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Asian films at the 75th Cannes Film Festival vol. 2

From 17 to 28 May 2022 Cannes Film Festival features 9 short films and 4 classics from East/Southeast/South Asia…

The short films competition features Cannes debutants as well as returning filmmakers. The lack of full-length Chinese titles in the programme has already been mentioned in the first part of the overview here, selecting four Chinese short films seems to be a way to compensate for the absence. Below is the second part of the summary in which we discuss East/Southeast/South Asian short films and restored classics to be screened at the 75th Cannes Film Festival:

Short Film Competition:

A Short Story (Posui Taiyang zhixin 破碎太阳之心 | dir. Bi Gan)

After Long Day’s Journey into Night which premiered in 2018 in the Certain Regard section, Bi Gan returns to Cannes with A Short Story (Posui Taiyang zhixin 破碎太阳之心) It is unclear if the version screened in Cannes will be just the same as the one published earlier this year, but Bi Gan’s short film is definitely an interesting take on the commercial advertisement. A Short Story is an ad for pidan, which is a brand focusing on creating products for cats. In the short film Bi Gan weaves a fairytale narrative in which puss in boots-like character visits other fantastical creatures. Visually interesting, A Short Story features heavy metaphors.

The Water Murmurs (Hai Bian Sheng Qi Yi Zuo Xuan Ya 海边升起一座悬崖 | dir. Chen Jianying)

The starting point of the story in The Water Murmurs (Hai Bian Sheng Qi Yi Zuo Xuan Ya 海边升起一座悬崖) is an asteroid that hits the Earth leading to underwater volcanic eruptions. The prospect of a gigantic tsunami causes the inhabitants of a small riverside town to flee inland. Before she leaves, Nian (Annabel Yao) decides to say goodbye to her hometown and her childhood friend. Her memories start to become clearer and clearer as she revisits places and images from the past. Director Chen Jianying (Story Chen) creates a 15 minutes journey that attempts to exceed the boundaries of space and time.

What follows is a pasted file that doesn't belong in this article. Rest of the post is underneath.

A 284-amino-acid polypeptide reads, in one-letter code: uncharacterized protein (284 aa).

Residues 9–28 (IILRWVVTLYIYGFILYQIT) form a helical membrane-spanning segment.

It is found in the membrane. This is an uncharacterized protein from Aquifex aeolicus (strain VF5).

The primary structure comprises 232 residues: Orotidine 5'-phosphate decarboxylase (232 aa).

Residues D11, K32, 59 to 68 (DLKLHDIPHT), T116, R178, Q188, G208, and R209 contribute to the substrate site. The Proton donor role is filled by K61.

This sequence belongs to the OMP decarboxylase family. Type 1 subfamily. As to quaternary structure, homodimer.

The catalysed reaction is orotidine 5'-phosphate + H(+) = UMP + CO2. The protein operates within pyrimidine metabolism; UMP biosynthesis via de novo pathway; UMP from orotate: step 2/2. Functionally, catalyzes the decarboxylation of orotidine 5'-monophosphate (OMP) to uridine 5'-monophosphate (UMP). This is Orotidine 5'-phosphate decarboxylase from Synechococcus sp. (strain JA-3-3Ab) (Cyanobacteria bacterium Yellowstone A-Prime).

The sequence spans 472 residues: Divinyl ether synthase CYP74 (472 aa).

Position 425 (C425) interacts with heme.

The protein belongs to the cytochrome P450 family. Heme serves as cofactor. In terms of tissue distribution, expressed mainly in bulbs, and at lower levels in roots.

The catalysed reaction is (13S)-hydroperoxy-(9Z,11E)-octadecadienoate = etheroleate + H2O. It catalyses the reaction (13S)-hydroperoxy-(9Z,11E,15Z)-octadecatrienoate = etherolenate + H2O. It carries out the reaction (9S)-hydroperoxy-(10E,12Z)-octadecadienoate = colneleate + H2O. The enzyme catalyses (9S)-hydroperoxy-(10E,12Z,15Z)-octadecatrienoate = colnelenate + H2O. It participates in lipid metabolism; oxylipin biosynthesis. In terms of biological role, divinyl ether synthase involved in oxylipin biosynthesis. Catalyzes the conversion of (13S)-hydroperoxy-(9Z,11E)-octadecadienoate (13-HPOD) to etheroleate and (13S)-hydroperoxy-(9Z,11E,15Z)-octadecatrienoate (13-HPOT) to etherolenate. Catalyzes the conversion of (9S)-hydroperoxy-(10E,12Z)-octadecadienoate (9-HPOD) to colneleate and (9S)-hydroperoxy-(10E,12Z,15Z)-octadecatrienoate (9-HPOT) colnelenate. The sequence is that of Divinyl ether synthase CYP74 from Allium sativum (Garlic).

Persona (Gakjil 각질 | dir. Moon Sujin)

Moon Sujin’s Persona is a 6-minute animation about the process of being encroached by the persona. In recent years South Korean animations delivered some of the most interesting horror stories in contemporary Asian cinema, from Soul Station (2016, dir. Yeon Sang-ho) to Beauty Water (2020, dir. Cho Kyung-hun). The output is not as big as in Japan but leaves a strong impression. After watching the short clip it seems that Moon Sujin’s Persona has a Satoshi Kon vibe about it, which makes it a must-see at Cannes.

Melancholy of my Mother’s Lullabies (LORI, dir. Abinash Bikram Shah)

In the Nepalese short film Melancholy of my Mother’s Lullabies a mother sings lullabies to her 12-years-old daughter in order to calm her down. The song enchants the reality but when it ends the girl reconnects with the world surrounding her and life-altering events that are ongoing. Abinash Bikram Shah explores the boundary between fiction and reality in his 14-minute work.

The premise of Same Old resembles a contemporary rendition of Bicycle Thieves (1948, dir. Vittorio De Sica) set in the harsh world of food delivery service in New York City. In Lloyd Lee Choi’s short film the main character spends the night trying to find his stolen e-bike. The filmmaker dives deep into the extreme precarity and the lack of security nowadays that disturbingly echoes the job market and difficulties of everyday life in the immediate aftermath of World War II.



LI Jiahe’s Somewhere (Di er 地儿) immediately catches attention with a decisive visual style: the colour palette is limited to dark yellow and blue. The project made under the auspices of Hebei University of Science and Technology School of Film and Television China revolves around a beer drinking party organised by the owner of a paper mill “Fat man” and his employee “Blurred”, in order to celebrate the release of “Bald head” from prison. At one point “Blurred” gets missing and “Fat man” and “Baldhead” start to search for him in the nearby woods. Somewhere in between parable and mystery.

The Silent Whistle (Fengzheng 风筝 | dir. Li Yingtong)

In The Silent Whistle (Fengzheng 风筝), 19-year-old girl Ming, a loner who works at night shift in a convenience store, is invited for a “special” Spring Festival dinner by her neighbour Rui. The stranger makes her recall some details from her past she had been running away from. The stunning cinematography in Li Yingtong’s short film is enough of a reason to watch the 18-minute piece. Completed at Emerson College USA, The Silent Whistle promises suspense and low-key drama.

Spring Roll Dream (dir. Mai Vu)